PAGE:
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Bald eagles’ annual gathering begins at Lake Coeur d’Alene

A bald eagle snatches a spawning kokanee from the Wolf Lodge Bay area of Lake Coeur d'Alene. (Jerry Rolwes)
A bald eagle snatches a spawning kokanee from the Wolf Lodge Bay area of Lake Coeur d'Alene. (Jerry Rolwes)

WILDLIFE WATCHING -- Kokanee are spawning and dying in North Idaho's two largest lakes and bald eagles have begun congregating for the annual feast.

Dozens of eagles are congregating at Granite Creek and in the Bayview shoreline area to take advantage of revived kokanee fisheries in Lake Pend Oreille.

Lake Coeur d'Alene is more accessible and better known for the eagles that congregate from November into January to feast on the kokanee -- land-locked sockeye salmon -- spawning in Wolf Lodge Bay. 

The number of eagles varies from year to year, with 31 adult (white-headed) eagles and 6 immatures counted today in the first weekly survey of the eagle season by Carrie Hugo, U.S. Bureau of Land Management wildlife biologist.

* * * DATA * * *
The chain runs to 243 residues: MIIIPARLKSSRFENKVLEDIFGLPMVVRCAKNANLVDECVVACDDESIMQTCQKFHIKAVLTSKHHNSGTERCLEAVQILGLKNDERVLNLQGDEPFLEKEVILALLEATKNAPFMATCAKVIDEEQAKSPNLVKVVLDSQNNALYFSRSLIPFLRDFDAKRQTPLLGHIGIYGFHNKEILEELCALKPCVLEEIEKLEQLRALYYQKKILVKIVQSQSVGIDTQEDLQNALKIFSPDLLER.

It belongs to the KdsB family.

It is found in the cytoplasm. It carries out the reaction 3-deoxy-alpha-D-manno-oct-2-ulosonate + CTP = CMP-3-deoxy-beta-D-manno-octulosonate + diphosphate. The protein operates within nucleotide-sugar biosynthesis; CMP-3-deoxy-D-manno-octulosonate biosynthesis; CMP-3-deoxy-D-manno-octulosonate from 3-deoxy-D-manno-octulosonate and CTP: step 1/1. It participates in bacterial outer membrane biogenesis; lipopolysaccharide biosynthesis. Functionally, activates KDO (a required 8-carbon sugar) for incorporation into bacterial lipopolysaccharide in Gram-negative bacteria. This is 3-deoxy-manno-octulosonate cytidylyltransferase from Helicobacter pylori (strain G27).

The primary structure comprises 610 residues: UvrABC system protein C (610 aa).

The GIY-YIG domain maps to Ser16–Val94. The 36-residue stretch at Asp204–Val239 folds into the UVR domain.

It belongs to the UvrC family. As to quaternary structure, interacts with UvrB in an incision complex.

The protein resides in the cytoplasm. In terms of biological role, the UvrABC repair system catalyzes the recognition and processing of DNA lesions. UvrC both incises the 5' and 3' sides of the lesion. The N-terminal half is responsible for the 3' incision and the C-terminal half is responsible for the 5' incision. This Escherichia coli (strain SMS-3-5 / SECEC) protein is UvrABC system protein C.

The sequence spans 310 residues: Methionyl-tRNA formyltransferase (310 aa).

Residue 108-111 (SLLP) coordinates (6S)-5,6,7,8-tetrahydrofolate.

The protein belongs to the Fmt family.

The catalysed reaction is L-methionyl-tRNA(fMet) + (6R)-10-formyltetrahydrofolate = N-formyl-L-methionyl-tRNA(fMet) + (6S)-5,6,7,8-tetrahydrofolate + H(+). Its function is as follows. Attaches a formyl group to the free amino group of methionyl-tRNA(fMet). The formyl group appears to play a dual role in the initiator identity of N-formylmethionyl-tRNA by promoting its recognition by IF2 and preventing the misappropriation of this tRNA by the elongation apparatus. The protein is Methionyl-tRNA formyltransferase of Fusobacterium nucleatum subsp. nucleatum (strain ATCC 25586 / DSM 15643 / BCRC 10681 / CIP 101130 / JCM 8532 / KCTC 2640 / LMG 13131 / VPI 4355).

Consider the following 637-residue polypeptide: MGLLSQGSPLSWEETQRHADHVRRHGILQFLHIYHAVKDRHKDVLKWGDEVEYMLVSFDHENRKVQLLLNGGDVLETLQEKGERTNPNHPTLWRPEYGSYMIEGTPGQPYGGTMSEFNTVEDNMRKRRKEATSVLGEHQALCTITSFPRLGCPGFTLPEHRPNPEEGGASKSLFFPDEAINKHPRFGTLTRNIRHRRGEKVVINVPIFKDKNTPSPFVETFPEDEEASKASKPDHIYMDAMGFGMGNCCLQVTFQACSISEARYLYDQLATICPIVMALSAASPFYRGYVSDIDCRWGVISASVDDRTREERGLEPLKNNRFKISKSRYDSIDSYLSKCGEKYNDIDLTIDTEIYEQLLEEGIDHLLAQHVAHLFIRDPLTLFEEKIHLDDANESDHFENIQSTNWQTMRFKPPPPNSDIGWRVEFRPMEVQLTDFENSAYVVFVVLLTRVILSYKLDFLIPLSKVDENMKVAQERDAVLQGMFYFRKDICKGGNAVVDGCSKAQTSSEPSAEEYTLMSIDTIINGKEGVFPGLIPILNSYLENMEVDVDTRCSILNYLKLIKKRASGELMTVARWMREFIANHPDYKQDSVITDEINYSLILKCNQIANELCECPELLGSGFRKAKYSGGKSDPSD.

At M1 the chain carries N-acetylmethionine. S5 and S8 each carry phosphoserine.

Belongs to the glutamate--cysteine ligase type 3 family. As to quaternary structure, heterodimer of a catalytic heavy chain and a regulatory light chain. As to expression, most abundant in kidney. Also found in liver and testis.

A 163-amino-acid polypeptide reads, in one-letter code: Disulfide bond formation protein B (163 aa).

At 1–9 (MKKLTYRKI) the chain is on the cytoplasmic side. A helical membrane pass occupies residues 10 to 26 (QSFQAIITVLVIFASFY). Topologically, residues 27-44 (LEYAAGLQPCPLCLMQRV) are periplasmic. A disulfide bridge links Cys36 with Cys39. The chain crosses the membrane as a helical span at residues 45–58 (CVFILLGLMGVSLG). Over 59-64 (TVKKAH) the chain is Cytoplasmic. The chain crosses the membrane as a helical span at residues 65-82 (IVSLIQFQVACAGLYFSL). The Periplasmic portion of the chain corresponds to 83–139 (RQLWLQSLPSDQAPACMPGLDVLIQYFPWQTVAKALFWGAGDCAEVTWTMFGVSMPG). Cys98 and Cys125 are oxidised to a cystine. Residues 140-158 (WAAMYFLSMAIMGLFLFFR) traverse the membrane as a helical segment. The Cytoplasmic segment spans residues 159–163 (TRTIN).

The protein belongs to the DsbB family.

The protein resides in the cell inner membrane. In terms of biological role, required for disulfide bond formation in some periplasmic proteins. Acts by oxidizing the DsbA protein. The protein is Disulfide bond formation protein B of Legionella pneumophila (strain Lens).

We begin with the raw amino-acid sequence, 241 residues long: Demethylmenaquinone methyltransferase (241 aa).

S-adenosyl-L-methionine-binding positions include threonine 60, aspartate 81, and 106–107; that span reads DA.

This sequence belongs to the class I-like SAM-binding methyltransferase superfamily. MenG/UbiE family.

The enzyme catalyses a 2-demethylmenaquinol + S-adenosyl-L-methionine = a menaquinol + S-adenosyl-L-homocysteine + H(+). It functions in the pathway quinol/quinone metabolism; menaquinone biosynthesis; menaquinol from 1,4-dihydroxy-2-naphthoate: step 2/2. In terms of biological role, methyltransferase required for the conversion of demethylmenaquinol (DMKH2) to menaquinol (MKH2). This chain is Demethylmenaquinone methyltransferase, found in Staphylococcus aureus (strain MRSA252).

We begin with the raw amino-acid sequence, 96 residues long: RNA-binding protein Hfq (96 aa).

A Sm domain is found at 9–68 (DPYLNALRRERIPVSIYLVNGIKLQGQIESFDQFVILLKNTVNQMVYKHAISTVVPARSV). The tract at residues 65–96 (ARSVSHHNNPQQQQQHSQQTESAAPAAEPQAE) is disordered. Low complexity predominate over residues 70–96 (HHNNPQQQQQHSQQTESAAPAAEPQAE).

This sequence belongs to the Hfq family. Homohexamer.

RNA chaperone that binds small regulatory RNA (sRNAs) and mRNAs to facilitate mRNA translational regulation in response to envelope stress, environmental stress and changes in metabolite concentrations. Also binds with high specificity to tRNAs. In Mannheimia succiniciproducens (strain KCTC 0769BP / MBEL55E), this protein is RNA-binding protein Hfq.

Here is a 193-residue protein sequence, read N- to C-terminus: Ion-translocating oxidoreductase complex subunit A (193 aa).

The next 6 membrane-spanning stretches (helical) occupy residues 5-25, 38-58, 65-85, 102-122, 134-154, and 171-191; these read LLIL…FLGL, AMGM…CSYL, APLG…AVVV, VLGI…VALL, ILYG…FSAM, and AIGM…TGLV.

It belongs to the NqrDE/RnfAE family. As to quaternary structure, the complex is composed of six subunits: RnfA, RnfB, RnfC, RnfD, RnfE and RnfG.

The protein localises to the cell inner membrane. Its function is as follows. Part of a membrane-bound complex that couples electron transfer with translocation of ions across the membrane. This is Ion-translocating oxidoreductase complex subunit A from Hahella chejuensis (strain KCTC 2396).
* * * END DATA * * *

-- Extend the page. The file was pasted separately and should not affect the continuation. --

The bald eagles provide a popular wildlife-viewing attraction with numbers of birds and viewers gradually increasing into December. Photographers such as Jerry Rowles, who captured the shot with this post, carve out time every year to greet the eagles with camera's and long lenses on tripods.

  • A record 273 bald eagles was counted at Lake Coeur d'Alene on Dec. 29, 2011.
  • Last year, the congregation at Lake Coeur d'Alene peaked in December at around 260 birds, according to Hugo's surveys.

Good eagle viewing points around Wolf Lodge Bay include Higgens Point and turnouts off Highway 97, including Mineral Ridge.

Idaho State Patrol officers warn eagle viewers that traffic rules must be followed and vehicles must be parked properly off the highway.




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Rich Landers
Rich Landers joined The Spokesman-Review in 1977. He is the Outdoors editor for the Sports Department writing and photographing stories about hiking, hunting, fishing, boating, conservation, nature and wildlife and related topics.

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